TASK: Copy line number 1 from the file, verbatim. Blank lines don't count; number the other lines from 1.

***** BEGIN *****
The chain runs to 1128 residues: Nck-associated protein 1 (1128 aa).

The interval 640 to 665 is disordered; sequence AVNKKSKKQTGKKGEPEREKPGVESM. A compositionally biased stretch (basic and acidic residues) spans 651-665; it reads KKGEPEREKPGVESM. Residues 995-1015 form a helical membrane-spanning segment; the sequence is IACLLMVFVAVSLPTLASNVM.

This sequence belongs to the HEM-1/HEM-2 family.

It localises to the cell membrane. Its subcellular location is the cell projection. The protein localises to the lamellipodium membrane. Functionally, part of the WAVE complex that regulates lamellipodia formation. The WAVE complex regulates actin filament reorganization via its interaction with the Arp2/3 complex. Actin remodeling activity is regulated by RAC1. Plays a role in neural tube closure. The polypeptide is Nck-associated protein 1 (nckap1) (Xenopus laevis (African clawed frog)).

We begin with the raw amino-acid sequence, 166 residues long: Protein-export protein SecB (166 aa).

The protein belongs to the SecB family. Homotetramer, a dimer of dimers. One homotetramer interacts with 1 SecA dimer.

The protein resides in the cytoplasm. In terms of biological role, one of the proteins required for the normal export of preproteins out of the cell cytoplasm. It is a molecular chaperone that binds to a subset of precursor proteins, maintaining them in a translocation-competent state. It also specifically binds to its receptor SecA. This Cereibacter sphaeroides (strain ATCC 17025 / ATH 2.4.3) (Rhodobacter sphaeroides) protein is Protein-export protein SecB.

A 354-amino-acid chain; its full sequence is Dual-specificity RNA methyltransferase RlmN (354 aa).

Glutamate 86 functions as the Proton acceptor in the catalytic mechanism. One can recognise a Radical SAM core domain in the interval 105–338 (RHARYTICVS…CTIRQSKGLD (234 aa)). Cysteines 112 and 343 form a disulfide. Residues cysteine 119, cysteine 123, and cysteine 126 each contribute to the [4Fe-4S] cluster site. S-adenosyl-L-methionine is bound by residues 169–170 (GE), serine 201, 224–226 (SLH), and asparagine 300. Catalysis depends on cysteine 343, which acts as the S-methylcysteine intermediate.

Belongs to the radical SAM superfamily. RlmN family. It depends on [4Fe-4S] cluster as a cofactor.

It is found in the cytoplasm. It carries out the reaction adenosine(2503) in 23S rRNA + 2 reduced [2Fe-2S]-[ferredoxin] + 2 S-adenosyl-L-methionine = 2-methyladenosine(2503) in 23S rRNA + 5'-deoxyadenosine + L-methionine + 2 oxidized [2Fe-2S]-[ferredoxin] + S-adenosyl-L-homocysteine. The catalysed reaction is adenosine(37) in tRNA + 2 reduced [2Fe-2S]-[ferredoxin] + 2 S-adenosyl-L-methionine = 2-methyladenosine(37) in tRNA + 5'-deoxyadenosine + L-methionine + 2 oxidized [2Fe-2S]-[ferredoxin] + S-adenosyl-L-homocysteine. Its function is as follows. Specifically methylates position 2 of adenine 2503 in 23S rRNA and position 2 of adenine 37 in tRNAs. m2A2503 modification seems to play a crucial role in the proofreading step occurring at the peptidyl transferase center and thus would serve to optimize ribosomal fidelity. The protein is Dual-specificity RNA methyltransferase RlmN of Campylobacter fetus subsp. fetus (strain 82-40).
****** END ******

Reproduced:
The chain runs to 1128 residues: Nck-associated protein 1 (1128 aa).